Estimating the Economic Model of Crime with Panel Data
Previous attempts at estimating the economic model of crime with aggregate data relied heavily on cross-section econometric techniques and, therefore, do not control for unobserved heterogeneity. This is even true of studies that estimated simultaneous equations models. Using a new panel data set of North Carolina counties, the authors exploit both single and simultaneous equations panel data estimators to address two sources of endogeneity: unobserved heterogeneity and conventional simultaneity. Their results suggest that both labor market and criminal justice strategies are important in deterring crime but that the effectiveness of law enforcement incentives has been greatly overstated. Copyright 1994 by MIT Press.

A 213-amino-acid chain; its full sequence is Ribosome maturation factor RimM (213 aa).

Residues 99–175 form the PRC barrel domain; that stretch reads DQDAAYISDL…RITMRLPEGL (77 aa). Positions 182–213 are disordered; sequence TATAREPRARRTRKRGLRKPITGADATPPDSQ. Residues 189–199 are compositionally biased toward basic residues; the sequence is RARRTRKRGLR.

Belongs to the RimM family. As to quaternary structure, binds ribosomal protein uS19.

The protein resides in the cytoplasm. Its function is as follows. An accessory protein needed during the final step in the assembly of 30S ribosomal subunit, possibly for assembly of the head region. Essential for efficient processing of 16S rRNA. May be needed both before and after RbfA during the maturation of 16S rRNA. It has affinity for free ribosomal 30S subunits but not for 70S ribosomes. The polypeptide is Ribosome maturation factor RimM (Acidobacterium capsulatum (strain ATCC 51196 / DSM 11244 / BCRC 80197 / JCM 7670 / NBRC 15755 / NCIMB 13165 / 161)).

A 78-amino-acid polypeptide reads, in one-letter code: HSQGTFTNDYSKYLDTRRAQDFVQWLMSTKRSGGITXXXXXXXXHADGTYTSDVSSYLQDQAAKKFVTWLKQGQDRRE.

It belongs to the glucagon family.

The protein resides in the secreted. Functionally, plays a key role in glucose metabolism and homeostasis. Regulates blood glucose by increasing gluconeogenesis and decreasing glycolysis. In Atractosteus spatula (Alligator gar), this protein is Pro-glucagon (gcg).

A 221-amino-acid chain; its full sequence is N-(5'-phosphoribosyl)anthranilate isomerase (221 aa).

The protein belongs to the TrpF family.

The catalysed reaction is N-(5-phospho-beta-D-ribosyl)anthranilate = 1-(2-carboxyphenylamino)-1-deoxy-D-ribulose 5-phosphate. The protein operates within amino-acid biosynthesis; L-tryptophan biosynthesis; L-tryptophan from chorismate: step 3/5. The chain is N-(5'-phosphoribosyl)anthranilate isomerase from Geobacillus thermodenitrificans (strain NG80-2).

Volume (Year): 76 (1994)
Issue (Month): 2 (May)
|Contact details of provider:|| Web page: http://mitpress.mit.edu/journals/|
|Order Information:||Web: http://mitpress.mit.edu/journal-home.tcl?issn=00346535|
This item is featured on the following reading lists or Wikipedia pages:
- Estimating the economic model of crime with panel data (RES 1994) in ReplicationWiki
When requesting a correction, please mention this item's handle: RePEc:tpr:restat:v:76:y:1994:i:2:p:360-66. See general information about how to correct material in RePEc.
For technical questions regarding this item, or to correct its authors, title, abstract, bibliographic or download information, contact: (Anna Pollock-Nelson)
If references are entirely missing, you can add them using this form.